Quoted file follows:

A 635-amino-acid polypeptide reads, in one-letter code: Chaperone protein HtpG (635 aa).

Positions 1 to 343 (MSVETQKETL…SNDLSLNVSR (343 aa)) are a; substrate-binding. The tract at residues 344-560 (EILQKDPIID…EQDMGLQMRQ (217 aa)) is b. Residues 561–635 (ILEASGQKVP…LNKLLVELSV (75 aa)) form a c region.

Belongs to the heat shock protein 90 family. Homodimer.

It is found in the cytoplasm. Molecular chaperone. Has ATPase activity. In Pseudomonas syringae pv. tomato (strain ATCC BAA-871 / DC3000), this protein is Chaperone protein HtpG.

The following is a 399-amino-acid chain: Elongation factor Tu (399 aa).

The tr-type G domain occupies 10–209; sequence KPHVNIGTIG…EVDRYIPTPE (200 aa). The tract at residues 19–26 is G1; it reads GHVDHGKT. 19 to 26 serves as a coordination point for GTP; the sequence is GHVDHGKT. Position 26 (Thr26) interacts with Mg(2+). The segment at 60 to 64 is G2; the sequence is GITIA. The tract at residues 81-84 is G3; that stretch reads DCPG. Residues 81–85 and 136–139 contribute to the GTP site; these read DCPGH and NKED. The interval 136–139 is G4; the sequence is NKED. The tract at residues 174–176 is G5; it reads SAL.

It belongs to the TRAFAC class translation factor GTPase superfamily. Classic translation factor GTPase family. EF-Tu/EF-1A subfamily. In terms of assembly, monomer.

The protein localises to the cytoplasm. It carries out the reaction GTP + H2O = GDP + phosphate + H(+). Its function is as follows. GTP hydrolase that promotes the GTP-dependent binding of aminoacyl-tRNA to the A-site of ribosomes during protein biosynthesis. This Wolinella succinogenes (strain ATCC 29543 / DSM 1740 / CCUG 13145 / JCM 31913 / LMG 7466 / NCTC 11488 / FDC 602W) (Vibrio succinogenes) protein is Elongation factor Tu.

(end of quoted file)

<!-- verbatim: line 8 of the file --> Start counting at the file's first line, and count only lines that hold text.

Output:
The protein localises to the cytoplasm. It carries out the reaction GTP + H2O = GDP + phosphate + H(+). Its function is as follows. GTP hydrolase that promotes the GTP-dependent binding of aminoacyl-tRNA to the A-site of ribosomes during protein biosynthesis. This Wolinella succinogenes (strain ATCC 29543 / DSM 1740 / CCUG 13145 / JCM 31913 / LMG 7466 / NCTC 11488 / FDC 602W) (Vibrio succinogenes) protein is Elongation factor Tu.